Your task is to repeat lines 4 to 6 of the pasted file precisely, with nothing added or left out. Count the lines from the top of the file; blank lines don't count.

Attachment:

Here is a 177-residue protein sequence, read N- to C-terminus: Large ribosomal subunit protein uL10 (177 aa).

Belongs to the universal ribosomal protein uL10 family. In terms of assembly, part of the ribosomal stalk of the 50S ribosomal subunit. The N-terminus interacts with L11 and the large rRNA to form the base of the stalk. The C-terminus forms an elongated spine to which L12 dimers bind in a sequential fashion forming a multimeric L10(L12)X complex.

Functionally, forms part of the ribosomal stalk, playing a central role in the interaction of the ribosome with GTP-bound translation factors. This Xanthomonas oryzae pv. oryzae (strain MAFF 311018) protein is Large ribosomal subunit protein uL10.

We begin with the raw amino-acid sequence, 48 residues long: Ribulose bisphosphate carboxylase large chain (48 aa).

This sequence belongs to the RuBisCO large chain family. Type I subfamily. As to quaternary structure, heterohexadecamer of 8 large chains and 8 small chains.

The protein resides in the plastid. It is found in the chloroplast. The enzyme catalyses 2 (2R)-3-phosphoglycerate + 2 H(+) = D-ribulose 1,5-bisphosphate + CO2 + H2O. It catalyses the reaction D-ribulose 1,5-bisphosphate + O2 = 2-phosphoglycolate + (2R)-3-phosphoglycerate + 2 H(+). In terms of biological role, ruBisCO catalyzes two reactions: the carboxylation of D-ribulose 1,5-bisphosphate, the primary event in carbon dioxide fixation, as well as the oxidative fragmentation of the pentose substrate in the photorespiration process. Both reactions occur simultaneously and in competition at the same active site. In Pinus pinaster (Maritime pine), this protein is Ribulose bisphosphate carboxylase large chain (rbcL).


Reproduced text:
We begin with the raw amino-acid sequence, 48 residues long: Ribulose bisphosphate carboxylase large chain (48 aa).

This sequence belongs to the RuBisCO large chain family. Type I subfamily. As to quaternary structure, heterohexadecamer of 8 large chains and 8 small chains.

The protein resides in the plastid. It is found in the chloroplast. The enzyme catalyses 2 (2R)-3-phosphoglycerate + 2 H(+) = D-ribulose 1,5-bisphosphate + CO2 + H2O. It catalyses the reaction D-ribulose 1,5-bisphosphate + O2 = 2-phosphoglycolate + (2R)-3-phosphoglycerate + 2 H(+). In terms of biological role, ruBisCO catalyzes two reactions: the carboxylation of D-ribulose 1,5-bisphosphate, the primary event in carbon dioxide fixation, as well as the oxidative fragmentation of the pentose substrate in the photorespiration process. Both reactions occur simultaneously and in competition at the same active site. In Pinus pinaster (Maritime pine), this protein is Ribulose bisphosphate carboxylase large chain (rbcL).